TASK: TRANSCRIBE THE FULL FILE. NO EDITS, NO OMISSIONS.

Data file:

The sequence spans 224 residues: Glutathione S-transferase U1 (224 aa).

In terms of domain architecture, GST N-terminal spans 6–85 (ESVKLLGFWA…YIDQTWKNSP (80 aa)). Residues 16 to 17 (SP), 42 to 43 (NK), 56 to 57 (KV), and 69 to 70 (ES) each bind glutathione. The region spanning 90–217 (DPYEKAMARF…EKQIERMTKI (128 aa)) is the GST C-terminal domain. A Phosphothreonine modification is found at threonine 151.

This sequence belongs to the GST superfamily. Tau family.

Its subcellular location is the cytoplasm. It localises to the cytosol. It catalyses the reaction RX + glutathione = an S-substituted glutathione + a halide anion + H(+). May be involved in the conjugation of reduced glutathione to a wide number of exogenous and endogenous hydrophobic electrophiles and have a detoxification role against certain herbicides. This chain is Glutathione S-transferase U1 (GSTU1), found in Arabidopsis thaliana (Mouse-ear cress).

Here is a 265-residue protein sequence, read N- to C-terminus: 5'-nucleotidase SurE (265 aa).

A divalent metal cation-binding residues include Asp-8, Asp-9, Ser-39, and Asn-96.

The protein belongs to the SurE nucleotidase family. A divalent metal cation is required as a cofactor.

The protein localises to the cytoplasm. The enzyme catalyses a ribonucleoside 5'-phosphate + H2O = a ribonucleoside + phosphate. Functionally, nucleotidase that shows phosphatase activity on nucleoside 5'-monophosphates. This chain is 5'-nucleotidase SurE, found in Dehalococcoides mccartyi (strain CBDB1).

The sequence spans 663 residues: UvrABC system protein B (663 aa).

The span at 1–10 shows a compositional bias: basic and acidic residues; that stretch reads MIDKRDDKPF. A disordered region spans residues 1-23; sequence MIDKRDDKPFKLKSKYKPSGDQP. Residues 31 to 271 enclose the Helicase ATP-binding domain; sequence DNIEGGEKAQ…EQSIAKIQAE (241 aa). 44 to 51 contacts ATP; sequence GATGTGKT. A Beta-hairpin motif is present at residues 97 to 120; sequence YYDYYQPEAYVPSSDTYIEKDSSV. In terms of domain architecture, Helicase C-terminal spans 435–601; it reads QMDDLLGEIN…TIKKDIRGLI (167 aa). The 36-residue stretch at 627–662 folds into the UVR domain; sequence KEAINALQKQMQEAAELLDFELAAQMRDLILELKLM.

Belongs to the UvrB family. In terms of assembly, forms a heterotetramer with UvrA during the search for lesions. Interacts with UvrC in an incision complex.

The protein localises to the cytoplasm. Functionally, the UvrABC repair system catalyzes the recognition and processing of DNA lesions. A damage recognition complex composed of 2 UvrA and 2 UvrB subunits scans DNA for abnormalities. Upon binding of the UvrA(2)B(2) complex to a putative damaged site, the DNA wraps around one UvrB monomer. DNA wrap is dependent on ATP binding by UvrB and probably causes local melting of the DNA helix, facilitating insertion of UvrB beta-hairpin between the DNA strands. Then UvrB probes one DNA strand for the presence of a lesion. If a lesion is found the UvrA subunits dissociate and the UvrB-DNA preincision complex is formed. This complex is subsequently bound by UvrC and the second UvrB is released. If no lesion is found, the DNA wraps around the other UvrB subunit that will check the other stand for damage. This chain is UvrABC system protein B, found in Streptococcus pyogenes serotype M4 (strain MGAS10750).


The sequence spans 224 residues: Glutathione S-transferase U1 (224 aa).

In terms of domain architecture, GST N-terminal spans 6–85 (ESVKLLGFWA…YIDQTWKNSP (80 aa)). Residues 16 to 17 (SP), 42 to 43 (NK), 56 to 57 (KV), and 69 to 70 (ES) each bind glutathione. The region spanning 90–217 (DPYEKAMARF…EKQIERMTKI (128 aa)) is the GST C-terminal domain. A Phosphothreonine modification is found at threonine 151.

This sequence belongs to the GST superfamily. Tau family.

Its subcellular location is the cytoplasm. It localises to the cytosol. It catalyses the reaction RX + glutathione = an S-substituted glutathione + a halide anion + H(+). May be involved in the conjugation of reduced glutathione to a wide number of exogenous and endogenous hydrophobic electrophiles and have a detoxification role against certain herbicides. This chain is Glutathione S-transferase U1 (GSTU1), found in Arabidopsis thaliana (Mouse-ear cress).

Here is a 265-residue protein sequence, read N- to C-terminus: 5'-nucleotidase SurE (265 aa).

A divalent metal cation-binding residues include Asp-8, Asp-9, Ser-39, and Asn-96.

The protein belongs to the SurE nucleotidase family. A divalent metal cation is required as a cofactor.

The protein localises to the cytoplasm. The enzyme catalyses a ribonucleoside 5'-phosphate + H2O = a ribonucleoside + phosphate. Functionally, nucleotidase that shows phosphatase activity on nucleoside 5'-monophosphates. This chain is 5'-nucleotidase SurE, found in Dehalococcoides mccartyi (strain CBDB1).

The sequence spans 663 residues: UvrABC system protein B (663 aa).

The span at 1–10 shows a compositional bias: basic and acidic residues; that stretch reads MIDKRDDKPF. A disordered region spans residues 1-23; sequence MIDKRDDKPFKLKSKYKPSGDQP. Residues 31 to 271 enclose the Helicase ATP-binding domain; sequence DNIEGGEKAQ…EQSIAKIQAE (241 aa). 44 to 51 contacts ATP; sequence GATGTGKT. A Beta-hairpin motif is present at residues 97 to 120; sequence YYDYYQPEAYVPSSDTYIEKDSSV. In terms of domain architecture, Helicase C-terminal spans 435–601; it reads QMDDLLGEIN…TIKKDIRGLI (167 aa). The 36-residue stretch at 627–662 folds into the UVR domain; sequence KEAINALQKQMQEAAELLDFELAAQMRDLILELKLM.

Belongs to the UvrB family. In terms of assembly, forms a heterotetramer with UvrA during the search for lesions. Interacts with UvrC in an incision complex.

The protein localises to the cytoplasm. Functionally, the UvrABC repair system catalyzes the recognition and processing of DNA lesions. A damage recognition complex composed of 2 UvrA and 2 UvrB subunits scans DNA for abnormalities. Upon binding of the UvrA(2)B(2) complex to a putative damaged site, the DNA wraps around one UvrB monomer. DNA wrap is dependent on ATP binding by UvrB and probably causes local melting of the DNA helix, facilitating insertion of UvrB beta-hairpin between the DNA strands. Then UvrB probes one DNA strand for the presence of a lesion. If a lesion is found the UvrA subunits dissociate and the UvrB-DNA preincision complex is formed. This complex is subsequently bound by UvrC and the second UvrB is released. If no lesion is found, the DNA wraps around the other UvrB subunit that will check the other stand for damage. This chain is UvrABC system protein B, found in Streptococcus pyogenes serotype M4 (strain MGAS10750).